Shortt advocated the maintenance of a distinctive liberal identity within the coalition rather than seeking merger with the conservatives; within the cabinet he advocated liberal policy on such matters as health and housing, and he annoyed conservative diehards by claiming at coalition liberal conferences that the coalition was almost indistinguishable from a liberal government. In general he favoured a conciliatory attitude on Irish matters. At the end of 1919 he blithely predicted that the centre party organised by Horace Plunkett (qv) and Stephen Gwynn (qv) would become a rallying point for moderates in Ireland, and that ‘Sinn Fein won't be formidable six months hence’ (O'Halpin, 179). Shortt joined the most radical of Lloyd George's liberal ministers, Addison and Fisher, in opposing the banning of Sinn Féin; he always insisted that it was a composite movement and that it would sooner or later be necessary to negotiate with its more moderate elements. However, in 1920 he declared himself opposed to any proposal to release the hunger-striking Terence MacSwiney (qv).
Despite the importance of his cabinet office, Shortt was undermined by his negligent attitude towards administration, by his favouritism towards people from the north-east in official appointments, and by his colourless personality. In April 1921 there was some talk of giving him a judicial position and appointing Hamar Greenwood (qv) home secretary, but this came to nothing. Shortt left office with Lloyd George and did not contest the 1922 general election. The fact that he did not obtain a peerage may reflect a personal view that such a title would be barren, since his only son had been killed in action in 1917.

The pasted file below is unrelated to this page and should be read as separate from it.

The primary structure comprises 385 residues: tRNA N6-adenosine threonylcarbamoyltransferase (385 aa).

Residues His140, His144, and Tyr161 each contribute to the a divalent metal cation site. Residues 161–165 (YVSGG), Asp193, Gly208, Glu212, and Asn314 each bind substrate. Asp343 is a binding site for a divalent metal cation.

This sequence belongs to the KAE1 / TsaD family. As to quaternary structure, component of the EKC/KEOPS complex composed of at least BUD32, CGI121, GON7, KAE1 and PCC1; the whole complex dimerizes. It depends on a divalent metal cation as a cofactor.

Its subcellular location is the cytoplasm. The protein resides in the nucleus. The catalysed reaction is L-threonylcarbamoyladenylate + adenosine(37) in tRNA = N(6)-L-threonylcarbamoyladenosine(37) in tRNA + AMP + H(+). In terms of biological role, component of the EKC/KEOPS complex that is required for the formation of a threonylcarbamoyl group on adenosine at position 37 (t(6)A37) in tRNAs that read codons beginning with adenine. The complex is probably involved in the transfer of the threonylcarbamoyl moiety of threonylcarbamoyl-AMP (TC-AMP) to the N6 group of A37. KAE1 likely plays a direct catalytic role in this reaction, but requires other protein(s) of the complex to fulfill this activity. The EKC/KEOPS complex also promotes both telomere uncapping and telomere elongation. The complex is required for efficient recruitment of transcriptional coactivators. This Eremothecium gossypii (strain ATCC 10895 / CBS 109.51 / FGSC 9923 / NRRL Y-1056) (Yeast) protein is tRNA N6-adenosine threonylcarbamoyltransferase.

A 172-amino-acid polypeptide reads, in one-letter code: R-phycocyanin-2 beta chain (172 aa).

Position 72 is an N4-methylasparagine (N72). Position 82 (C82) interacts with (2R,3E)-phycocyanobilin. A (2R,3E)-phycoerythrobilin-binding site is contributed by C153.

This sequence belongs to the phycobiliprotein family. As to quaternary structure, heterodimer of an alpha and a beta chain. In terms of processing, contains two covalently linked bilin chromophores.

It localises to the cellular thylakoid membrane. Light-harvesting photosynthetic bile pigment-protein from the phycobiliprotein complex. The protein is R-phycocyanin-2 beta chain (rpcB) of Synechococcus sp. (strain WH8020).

Shortt chaired the committee on the rating of machinery in 1926 and was also chairman of committees on trusts, on heavy motor traffic, and on the Agricultural Marketing Act. He was a member of the defence of the realm (losses) royal commission. However, his later career is best remembered for his activities as a heavy-handed and repressive president of the British board of film censors (1929–35). He died 10 November 1935 at his home, 140 Oakwood Court, London, of septicaemia following influenza. Some of his correspondence is in the British Library (Howley Manuscripts, MS 46084, ff 193–5) and in Nuffield College, Oxford. His correspondence with Lloyd Geroge and Bonar Law may be found in their papers in the House of Lords Record Office, and his letters to Walter Long are in the Long Papers in the Wiltshire Record Office, Trowbridge.